All comments contained within this blog are my personal observations while serving on the M/V Africa Mercy. They are not the views or opinions of Mercy Ships or partner ministries.»

Monday, February 18, 2008

Here comes the rain!

I want to first thank you for all your prayers!!! I had sent specific requests to a few people and I those requests were met completely!!!

This morning started out EARLY!!! I woke up at 4:55am to get ready for the day. I was trying not to think of what I was going to be seeing today, but looked forward to giving my smile away freely.

It was still dark and very humid as about 70+ people descended the gangway to pile into numerous vehicles that would form a convey down the dark streets of Monrovia. I thought for sure the water vapors in the air had conspired against us. I was sweating already as I walked to my assigned Land Rover.

The one-hour 15 minute drive to the Samuel K Doe Football Stadium was relatively quite, except for praying for the day and the occasional grunt when we hit a crater of a pothole. The roads are dark and pedestrians are like darkened lighthouses in the middle of the road. It's a bit like playing the old game of skittles. Okay, I'm giving away how old I am. Skittles is a game where you spin a peg and try to get it to go through openings and enter different rooms of the game board. The people are the pegs and instead of trying to score points by going into rooms, they are simply trying to stay alive by dodging cars that cannot see them until they are almost directly in front of them.

It was still dark when we arrived, but the sun was starting to shine. The colors were still a deep purple but even in this low light we could see hundreds of people already standing in a very long line.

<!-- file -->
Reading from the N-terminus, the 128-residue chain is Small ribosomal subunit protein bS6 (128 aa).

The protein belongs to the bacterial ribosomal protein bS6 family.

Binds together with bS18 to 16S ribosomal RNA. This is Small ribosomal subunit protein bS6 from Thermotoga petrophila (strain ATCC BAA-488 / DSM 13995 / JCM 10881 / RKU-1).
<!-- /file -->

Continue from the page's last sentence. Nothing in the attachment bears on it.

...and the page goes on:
We pulled up and spilled out of the vehicles. I was still nervous about what I was going to see. A couple of us walked over to the front of the line and much to my relief, there were no huge facial tumors that I could see and just as I started to quietly breath a sigh of relief, the people in the line started to sing an African song. I don't know if it was a worship song, I'm thinking it was. With the lyrics of a song I did not know sung in a foreign tune, the tears started to form. I pinched them back though. The day had just begun and I was not going to let myself break-down so early. I hadn't even gotten my camera out yet!

The communications department headed into the stadium to get set up. The department is responsible for the before and after photos that I have been showing you. While the rest of my team set up their station, I grabbed the video camera and headed out to the line.

There was a fence surrounding the stadium and it was this fence that was where the first screening took place. The line had now become a long snake of people waiting to find out if their would even step foot inside the gray metal fence.

I started to film the hundreds of people. Most of them watching my every move. I had a large, fancy video camera with a shoulder harness that made the whole apparatus appear that much surreal to them. No one turned away. But it was as I went from the overall scene to the individuals that I started to notice things. A neck three-times larger than it should be. People walking on the tops of their feet. I mean, their feet turned completely around. An older gentleman wheeling through the line in a homemade wheelchair.

Even with all these scenes before me I did not break down. I had a job to do and I was focused on that.